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Sharp Securing Another $313M in Bank Loans

By - Source: Bloomberg | B 1 comment

Three banks have agreed to offer Sharp a lifeline out of its financial woes.

Bloomberg reports that Sharp is set to receive $313 million (30 billion yen) in loans from three separate banks this week to help the struggling Japanese display maker get back on its feet. These banks will join a 360 billion yen syndicated loan established by Sharp's main lenders.

According to unnamed sources, Resona Bank Ltd., Mizuho Trust & Banking Co., and Mitsubishi UFJ Trust & Banking Corp. will each lend 10 billion yen. Mizuho Corporate Bank Ltd. and Bank of Tokyo-Mitsubishi UFJ Ltd. will supply the syndicated loan, which matures at the end of June.

"It can be interpreted as a sign of a more supportive stance [by lenders]," said Takao Matsuzaka, a Tokyo-based credit analyst at Daiwa Securities Co. "The collaboration on panels between Samsung and Sharp may have enhanced Sharp’s reputation among lenders."

This news arrives after Sharp president Takashi Okuda hinted during a press conference on Thursday that talks of investments from Foxconn are being cancelled. Both sides were expected to come to an agreement by the end of the month.

Sources said that Sharp's decision to halt talks with Foxconn stemmed from possible bank loans as the result of its capital alliances with Qualcomm and Samsung. However, Foxconn still claims that negotiations are ongoing, and that it will continue to negotiate with Sharp to "seek any possible breakthrough."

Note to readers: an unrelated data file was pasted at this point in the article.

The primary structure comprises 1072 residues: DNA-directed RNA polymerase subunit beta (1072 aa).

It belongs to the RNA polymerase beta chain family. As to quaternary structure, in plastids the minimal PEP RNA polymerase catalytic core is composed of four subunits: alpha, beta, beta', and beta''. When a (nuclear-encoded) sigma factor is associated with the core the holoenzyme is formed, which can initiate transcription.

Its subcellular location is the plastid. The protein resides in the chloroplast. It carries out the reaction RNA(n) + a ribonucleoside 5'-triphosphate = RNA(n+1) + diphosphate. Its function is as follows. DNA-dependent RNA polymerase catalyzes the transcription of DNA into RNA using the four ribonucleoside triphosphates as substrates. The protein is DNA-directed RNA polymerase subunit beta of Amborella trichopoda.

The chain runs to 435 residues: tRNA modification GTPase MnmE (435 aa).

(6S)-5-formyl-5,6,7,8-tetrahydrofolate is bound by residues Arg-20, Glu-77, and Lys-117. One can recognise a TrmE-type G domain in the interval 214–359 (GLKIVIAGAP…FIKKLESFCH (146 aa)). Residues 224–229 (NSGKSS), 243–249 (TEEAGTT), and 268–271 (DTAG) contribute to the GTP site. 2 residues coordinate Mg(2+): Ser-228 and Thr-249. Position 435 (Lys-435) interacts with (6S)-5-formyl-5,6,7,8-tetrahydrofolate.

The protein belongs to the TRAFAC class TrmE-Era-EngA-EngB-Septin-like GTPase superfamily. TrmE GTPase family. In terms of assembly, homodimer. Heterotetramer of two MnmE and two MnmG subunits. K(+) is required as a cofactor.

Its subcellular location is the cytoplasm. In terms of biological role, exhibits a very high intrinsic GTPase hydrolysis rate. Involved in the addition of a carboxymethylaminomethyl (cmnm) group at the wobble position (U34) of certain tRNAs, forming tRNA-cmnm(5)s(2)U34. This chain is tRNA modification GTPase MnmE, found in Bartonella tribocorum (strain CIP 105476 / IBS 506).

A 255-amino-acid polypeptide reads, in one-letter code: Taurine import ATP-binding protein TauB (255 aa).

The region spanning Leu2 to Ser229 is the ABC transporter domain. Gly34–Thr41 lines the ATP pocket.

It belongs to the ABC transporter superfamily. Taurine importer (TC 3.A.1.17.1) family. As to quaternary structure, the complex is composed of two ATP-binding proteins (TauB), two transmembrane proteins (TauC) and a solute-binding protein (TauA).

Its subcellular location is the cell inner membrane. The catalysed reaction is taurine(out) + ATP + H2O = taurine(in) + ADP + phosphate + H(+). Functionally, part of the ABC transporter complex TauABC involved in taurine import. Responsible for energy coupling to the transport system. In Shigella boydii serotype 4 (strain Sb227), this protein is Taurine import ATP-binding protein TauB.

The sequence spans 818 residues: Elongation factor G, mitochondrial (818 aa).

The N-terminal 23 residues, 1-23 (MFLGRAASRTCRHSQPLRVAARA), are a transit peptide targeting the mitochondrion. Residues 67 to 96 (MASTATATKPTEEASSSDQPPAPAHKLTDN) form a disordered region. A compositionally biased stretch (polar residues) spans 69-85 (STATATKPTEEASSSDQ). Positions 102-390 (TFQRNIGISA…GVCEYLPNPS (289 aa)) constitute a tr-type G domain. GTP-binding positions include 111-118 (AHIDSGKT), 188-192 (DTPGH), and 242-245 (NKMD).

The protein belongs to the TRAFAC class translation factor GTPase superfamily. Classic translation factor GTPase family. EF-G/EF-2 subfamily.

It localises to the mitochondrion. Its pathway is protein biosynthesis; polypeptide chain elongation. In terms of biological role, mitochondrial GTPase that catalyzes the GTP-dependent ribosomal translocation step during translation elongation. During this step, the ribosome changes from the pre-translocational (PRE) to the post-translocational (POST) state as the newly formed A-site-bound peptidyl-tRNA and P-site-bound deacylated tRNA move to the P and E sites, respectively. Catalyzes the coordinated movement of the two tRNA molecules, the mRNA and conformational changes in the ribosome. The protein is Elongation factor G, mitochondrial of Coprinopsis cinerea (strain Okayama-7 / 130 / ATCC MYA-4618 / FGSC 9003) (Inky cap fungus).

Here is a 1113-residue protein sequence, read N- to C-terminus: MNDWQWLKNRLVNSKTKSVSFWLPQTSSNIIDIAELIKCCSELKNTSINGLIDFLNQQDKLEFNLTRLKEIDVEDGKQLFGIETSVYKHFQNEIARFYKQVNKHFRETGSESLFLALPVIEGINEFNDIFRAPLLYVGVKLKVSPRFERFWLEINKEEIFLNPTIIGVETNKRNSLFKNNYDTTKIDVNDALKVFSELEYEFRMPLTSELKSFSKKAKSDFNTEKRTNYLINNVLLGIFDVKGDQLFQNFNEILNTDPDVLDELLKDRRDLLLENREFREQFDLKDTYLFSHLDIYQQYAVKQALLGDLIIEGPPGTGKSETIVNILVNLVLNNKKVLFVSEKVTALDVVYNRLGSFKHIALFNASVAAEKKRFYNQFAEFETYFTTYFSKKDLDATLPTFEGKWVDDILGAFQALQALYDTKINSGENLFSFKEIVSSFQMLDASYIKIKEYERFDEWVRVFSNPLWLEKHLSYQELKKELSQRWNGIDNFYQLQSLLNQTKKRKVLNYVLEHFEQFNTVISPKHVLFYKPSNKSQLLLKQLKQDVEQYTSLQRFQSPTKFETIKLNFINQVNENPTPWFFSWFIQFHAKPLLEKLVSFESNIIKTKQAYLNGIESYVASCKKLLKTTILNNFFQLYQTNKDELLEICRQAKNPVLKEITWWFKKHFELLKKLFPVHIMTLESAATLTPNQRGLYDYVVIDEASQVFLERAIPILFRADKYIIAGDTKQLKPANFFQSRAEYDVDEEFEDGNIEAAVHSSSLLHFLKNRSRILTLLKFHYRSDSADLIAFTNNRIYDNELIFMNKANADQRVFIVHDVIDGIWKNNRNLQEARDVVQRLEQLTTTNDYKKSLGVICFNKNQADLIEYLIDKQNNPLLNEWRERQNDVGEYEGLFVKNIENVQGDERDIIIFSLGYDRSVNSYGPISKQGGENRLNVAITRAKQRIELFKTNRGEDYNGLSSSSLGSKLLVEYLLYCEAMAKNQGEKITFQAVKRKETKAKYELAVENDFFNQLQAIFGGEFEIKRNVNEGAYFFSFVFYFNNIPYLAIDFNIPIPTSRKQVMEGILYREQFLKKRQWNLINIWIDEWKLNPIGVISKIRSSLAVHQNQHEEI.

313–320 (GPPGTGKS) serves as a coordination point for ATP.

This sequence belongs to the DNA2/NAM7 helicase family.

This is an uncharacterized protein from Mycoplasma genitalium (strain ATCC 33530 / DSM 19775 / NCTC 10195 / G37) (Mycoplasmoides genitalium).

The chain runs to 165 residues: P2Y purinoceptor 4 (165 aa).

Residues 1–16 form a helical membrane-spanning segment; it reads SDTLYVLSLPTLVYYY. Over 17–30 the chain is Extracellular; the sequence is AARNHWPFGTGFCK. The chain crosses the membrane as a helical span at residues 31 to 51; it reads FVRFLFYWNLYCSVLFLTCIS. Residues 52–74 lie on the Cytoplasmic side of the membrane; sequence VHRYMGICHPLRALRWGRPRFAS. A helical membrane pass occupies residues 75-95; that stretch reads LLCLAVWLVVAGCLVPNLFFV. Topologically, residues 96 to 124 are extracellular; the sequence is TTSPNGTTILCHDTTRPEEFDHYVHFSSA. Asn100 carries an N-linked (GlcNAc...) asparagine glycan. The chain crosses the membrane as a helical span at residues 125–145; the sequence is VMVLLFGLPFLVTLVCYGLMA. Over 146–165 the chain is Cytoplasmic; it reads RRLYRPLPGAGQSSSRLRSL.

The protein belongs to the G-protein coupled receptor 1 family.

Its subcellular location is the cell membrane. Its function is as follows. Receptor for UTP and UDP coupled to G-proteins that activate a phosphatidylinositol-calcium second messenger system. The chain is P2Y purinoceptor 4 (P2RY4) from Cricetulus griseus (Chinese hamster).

"We are hoping to get as many financial institutions as possible to join the syndicated lending initiated by our main banks," a rep told Bloomberg.

Samsung and Qualcomm came to Sharp's rescue after the struggling display maker saw its stock plunge for seven straight months, reaching a nasty low of 143 yen in October 2012. Samsung purchased 10.4 billion yen of Sharp stock while Qualcomm is investing up to 9.9 billion yen in a two-step transaction.

 

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    dalethepcman , March 20, 2013 12:46 PM
    After Samsung bought out Sony's portion of their joint display venture, they really can't afford to let Sharp fail. That would be like Intel letting AMD go bankrupt. Its more economical to invest in your failing competitor, than to be subject to scrutiny for being a Monopoly. It's also much easier to price fix the market which both of these manufacturers have been found guilty of. Sure there are a few other manufacturers of displays, but calling them a competitor to Samsung's display division is like calling VIA or IBM an competitor in the CPU market to Intel, sure they make CPU's but they aren't really competition.